Anthropometry (Greek ανθρωπος, man, and μετρον, measure, literally meaning "measurement of humans"), in physical anthropology, refers to the measurement of living human individuals for the purposes of understanding human physical variation.
Archaeogenetics refers to the application of the techniques of molecular population genetics to the study of the human past. The topic has its origins in the study of human blood groups and the realisation that this classical genetic marker provides information about linguistic and ethnic groupings. Early work in this field included that of Ludwik and Hanka Hirszfeld, William Boyd and Arthur Mourant. From the 1960s onwards, Luca Cavalli-Sforza used classical genetic markers to examine the prehistoric population of Europe, culminating in the publication of The History and Geography of Human Genes in 1994.
Biochemistry is the study of the chemistry of life, a bridge between biology and chemistry that studies how complex chemical reactions give rise to life. It is a hybrid branch of chemistry which specialises in the chemical processes in living organisms.
A concept is an abstract idea or a mental symbol, typically associated with a corresponding representation in language or symbology, that denotes all of the objects in a given category or class of entities, events, phenomena, or relationships between them.
Genomics is the study of an organism's genome and the use of the genes. It deals with the systematic use of genome information, associated with other data, to provide answers in biology, medicine, and industry.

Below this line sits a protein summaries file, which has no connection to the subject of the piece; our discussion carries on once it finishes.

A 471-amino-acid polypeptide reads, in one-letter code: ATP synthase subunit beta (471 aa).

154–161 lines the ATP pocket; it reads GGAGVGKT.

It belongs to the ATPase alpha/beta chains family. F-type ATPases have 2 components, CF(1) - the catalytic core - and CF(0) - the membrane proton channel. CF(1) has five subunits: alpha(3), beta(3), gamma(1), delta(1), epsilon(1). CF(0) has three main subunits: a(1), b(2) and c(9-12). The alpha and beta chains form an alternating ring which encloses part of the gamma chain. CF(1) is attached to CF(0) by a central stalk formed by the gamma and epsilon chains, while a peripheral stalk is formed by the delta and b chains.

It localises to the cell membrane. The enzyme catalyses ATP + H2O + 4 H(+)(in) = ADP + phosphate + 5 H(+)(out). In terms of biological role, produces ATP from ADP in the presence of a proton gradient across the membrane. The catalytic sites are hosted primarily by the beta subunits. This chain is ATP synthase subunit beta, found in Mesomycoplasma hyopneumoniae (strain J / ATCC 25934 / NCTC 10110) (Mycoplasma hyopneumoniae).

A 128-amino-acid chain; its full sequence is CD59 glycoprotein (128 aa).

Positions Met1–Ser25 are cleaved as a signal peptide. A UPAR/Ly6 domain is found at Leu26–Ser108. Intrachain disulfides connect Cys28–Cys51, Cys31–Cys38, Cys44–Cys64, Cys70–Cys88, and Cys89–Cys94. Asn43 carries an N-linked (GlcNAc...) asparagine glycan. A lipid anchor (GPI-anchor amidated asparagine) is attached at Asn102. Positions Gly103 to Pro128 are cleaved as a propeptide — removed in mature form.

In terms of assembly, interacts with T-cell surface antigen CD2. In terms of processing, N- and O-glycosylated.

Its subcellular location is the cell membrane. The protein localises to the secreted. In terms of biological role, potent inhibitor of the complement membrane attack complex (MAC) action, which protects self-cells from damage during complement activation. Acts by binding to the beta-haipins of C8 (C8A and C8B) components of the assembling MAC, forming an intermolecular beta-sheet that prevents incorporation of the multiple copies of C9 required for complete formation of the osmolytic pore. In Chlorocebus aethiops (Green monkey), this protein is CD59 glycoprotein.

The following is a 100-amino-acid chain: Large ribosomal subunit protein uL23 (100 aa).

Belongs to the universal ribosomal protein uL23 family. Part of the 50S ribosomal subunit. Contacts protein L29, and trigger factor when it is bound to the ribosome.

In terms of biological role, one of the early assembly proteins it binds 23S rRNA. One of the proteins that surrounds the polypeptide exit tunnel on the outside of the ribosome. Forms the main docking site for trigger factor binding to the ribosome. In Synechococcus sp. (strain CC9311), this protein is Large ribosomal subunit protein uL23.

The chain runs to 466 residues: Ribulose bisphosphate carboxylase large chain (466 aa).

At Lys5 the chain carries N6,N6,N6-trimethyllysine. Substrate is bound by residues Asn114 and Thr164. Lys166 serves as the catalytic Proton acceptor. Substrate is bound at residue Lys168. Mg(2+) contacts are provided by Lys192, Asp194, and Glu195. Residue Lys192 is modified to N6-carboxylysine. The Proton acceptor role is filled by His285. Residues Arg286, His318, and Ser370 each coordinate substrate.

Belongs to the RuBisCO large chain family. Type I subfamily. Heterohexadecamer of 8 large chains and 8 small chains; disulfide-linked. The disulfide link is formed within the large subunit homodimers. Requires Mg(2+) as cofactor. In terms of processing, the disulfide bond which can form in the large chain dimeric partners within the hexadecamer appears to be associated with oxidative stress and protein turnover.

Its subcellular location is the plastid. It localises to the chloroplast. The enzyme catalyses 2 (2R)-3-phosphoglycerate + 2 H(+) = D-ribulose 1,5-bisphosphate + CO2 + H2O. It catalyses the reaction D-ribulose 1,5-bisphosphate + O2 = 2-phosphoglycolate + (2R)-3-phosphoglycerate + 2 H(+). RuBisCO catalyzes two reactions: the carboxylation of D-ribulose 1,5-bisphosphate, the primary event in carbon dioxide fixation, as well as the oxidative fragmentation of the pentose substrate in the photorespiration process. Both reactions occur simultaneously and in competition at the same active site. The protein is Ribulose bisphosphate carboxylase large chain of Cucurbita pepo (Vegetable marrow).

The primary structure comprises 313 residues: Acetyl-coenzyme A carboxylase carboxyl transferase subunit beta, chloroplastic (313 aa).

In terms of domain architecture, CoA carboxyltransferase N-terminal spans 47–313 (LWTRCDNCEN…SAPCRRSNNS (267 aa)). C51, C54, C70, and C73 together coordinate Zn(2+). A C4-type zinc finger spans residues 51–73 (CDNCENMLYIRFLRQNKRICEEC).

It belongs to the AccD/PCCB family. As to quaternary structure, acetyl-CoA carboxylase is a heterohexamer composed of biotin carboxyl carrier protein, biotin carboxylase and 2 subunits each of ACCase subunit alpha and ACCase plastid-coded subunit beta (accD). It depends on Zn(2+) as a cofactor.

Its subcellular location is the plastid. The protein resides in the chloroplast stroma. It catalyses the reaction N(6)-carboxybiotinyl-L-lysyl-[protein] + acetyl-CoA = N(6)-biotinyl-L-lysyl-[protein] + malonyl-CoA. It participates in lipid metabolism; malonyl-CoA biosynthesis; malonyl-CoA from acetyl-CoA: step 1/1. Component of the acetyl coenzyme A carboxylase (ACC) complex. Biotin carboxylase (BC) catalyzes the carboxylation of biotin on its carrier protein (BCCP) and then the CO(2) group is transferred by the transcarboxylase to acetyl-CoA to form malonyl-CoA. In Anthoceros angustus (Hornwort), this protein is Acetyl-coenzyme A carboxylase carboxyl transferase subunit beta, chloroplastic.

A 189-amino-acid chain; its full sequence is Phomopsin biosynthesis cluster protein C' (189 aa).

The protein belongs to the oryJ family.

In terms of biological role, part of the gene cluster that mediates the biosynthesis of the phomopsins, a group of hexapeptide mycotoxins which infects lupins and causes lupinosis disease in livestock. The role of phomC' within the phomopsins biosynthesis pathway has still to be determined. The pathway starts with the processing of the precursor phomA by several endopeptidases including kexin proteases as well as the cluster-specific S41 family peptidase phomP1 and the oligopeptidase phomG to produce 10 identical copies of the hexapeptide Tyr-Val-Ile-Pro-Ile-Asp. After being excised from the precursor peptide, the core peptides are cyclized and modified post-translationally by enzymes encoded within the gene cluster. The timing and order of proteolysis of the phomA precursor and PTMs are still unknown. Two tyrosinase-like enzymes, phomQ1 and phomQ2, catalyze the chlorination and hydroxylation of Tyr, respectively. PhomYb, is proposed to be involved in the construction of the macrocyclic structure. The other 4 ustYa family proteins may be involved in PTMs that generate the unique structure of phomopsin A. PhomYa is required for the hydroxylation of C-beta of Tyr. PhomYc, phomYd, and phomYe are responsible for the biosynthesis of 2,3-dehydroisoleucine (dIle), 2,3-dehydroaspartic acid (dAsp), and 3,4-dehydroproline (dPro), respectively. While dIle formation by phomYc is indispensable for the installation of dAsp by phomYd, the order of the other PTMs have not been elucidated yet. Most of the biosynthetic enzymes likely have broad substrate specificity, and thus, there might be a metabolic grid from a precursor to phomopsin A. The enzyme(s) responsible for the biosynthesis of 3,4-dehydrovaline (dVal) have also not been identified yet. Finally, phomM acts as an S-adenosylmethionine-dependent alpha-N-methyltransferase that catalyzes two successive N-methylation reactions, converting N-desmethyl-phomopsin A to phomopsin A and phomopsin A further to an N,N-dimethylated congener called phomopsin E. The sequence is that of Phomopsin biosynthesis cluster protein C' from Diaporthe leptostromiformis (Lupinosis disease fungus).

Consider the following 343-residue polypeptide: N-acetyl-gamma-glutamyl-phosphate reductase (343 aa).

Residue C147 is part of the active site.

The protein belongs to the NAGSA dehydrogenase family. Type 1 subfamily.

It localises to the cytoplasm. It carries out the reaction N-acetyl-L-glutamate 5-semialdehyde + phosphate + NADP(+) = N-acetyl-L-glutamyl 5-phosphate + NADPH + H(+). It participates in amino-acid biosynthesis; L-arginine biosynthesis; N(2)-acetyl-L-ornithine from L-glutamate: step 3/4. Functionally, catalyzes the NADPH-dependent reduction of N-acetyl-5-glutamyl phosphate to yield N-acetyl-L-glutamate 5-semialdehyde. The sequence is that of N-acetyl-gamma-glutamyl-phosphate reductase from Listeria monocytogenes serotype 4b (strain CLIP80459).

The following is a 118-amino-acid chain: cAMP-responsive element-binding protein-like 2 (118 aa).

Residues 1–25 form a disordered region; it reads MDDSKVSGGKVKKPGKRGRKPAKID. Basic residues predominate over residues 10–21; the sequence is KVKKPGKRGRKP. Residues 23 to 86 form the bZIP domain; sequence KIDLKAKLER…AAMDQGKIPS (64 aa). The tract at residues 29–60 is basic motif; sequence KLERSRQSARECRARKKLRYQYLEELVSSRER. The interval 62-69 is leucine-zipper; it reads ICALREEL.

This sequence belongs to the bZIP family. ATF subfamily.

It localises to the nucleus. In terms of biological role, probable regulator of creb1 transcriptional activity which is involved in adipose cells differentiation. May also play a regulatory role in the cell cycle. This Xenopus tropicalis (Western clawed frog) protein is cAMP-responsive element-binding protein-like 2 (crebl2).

Genomics has the potential of offering new therapeutic methods for the treatment of some diseases, as well as new diagnostic methods. Other applications are in the food and agriculture sectors. The major tools and methods related to genomics are bioinformatics, genetic analysis, measurement of gene expression, and determination of gene function.
Glycomics, or glycobiology is a discipline of biology that deals with the structure and function of oligosaccharides (chains of sugars). The term glycomics is derived from the chemical prefix for sweetness or a sugar, "glyco-", and was formed to follow the naming convention established by genomics (which deals with genes) and proteomics (which deals with proteins). The identity of the entirety of carbohydrates in an organism is thus collectively referred to as the glycome.
The branch of biomedicine concerned with the structure and function of the immune system, innate and acquired immunity, the bodily distinction of self from nonself, and laboratory techniques involving the interaction of antigens with specific antibodies.
The study of lectins. The hour of birth of "lectinology" may be defined as the description of the agglutinating properties of ricin, by Herrmann Stillmark in 1888, however, the modern era of lectinology began almost 100 years later in 1972 with the purification of different plant lectins by Sharon and Lis. The idea to use lectins for drug delivery came in 1988 from Woodley and Naisbett, who proposed the use of tomato lectin to target the luminal surface of the small intestine.
Linguistics is scholarly study of the languages and cultures of the peoples of the world. It embraces the cultural, historical, and philological aspects of language study, including the analyses of texts and discourse; studies of semantic systems and cultural classifications and the analysis of linguistic prehistory and genetic classification.